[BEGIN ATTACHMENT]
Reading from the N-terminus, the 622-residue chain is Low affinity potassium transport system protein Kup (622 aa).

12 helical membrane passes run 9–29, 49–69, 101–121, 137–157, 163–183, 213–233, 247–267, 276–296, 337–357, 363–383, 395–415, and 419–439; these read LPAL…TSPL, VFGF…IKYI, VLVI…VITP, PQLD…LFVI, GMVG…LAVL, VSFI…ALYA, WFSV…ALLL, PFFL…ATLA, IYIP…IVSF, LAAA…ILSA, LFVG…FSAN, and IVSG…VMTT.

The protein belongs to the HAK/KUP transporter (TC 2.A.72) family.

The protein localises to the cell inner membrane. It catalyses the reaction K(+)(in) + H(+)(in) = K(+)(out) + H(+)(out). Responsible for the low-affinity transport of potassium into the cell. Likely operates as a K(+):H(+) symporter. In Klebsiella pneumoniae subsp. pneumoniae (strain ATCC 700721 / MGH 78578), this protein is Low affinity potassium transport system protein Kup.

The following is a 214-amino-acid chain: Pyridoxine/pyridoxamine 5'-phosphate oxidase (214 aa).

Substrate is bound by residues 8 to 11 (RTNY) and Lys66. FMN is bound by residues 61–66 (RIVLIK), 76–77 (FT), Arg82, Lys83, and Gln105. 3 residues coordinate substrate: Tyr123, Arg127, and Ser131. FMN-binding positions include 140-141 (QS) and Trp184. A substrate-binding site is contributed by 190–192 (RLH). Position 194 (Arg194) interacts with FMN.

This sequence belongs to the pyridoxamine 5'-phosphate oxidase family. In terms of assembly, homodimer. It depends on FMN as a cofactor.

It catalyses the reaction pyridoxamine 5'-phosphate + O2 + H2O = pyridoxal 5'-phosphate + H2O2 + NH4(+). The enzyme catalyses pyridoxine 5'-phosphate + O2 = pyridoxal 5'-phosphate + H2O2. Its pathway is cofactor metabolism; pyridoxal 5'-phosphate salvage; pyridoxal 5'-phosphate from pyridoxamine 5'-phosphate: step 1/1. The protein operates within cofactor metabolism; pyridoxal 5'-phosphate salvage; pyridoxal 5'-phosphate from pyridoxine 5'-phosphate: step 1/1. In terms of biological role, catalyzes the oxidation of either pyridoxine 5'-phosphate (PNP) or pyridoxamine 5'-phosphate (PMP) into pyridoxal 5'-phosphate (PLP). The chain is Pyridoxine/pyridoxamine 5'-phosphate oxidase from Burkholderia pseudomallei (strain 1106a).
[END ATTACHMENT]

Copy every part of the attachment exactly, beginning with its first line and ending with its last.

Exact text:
Reading from the N-terminus, the 622-residue chain is Low affinity potassium transport system protein Kup (622 aa).

12 helical membrane passes run 9–29, 49–69, 101–121, 137–157, 163–183, 213–233, 247–267, 276–296, 337–357, 363–383, 395–415, and 419–439; these read LPAL…TSPL, VFGF…IKYI, VLVI…VITP, PQLD…LFVI, GMVG…LAVL, VSFI…ALYA, WFSV…ALLL, PFFL…ATLA, IYIP…IVSF, LAAA…ILSA, LFVG…FSAN, and IVSG…VMTT.

The protein belongs to the HAK/KUP transporter (TC 2.A.72) family.

The protein localises to the cell inner membrane. It catalyses the reaction K(+)(in) + H(+)(in) = K(+)(out) + H(+)(out). Responsible for the low-affinity transport of potassium into the cell. Likely operates as a K(+):H(+) symporter. In Klebsiella pneumoniae subsp. pneumoniae (strain ATCC 700721 / MGH 78578), this protein is Low affinity potassium transport system protein Kup.

The following is a 214-amino-acid chain: Pyridoxine/pyridoxamine 5'-phosphate oxidase (214 aa).

Substrate is bound by residues 8 to 11 (RTNY) and Lys66. FMN is bound by residues 61–66 (RIVLIK), 76–77 (FT), Arg82, Lys83, and Gln105. 3 residues coordinate substrate: Tyr123, Arg127, and Ser131. FMN-binding positions include 140-141 (QS) and Trp184. A substrate-binding site is contributed by 190–192 (RLH). Position 194 (Arg194) interacts with FMN.

This sequence belongs to the pyridoxamine 5'-phosphate oxidase family. In terms of assembly, homodimer. It depends on FMN as a cofactor.

It catalyses the reaction pyridoxamine 5'-phosphate + O2 + H2O = pyridoxal 5'-phosphate + H2O2 + NH4(+). The enzyme catalyses pyridoxine 5'-phosphate + O2 = pyridoxal 5'-phosphate + H2O2. Its pathway is cofactor metabolism; pyridoxal 5'-phosphate salvage; pyridoxal 5'-phosphate from pyridoxamine 5'-phosphate: step 1/1. The protein operates within cofactor metabolism; pyridoxal 5'-phosphate salvage; pyridoxal 5'-phosphate from pyridoxine 5'-phosphate: step 1/1. In terms of biological role, catalyzes the oxidation of either pyridoxine 5'-phosphate (PNP) or pyridoxamine 5'-phosphate (PMP) into pyridoxal 5'-phosphate (PLP). The chain is Pyridoxine/pyridoxamine 5'-phosphate oxidase from Burkholderia pseudomallei (strain 1106a).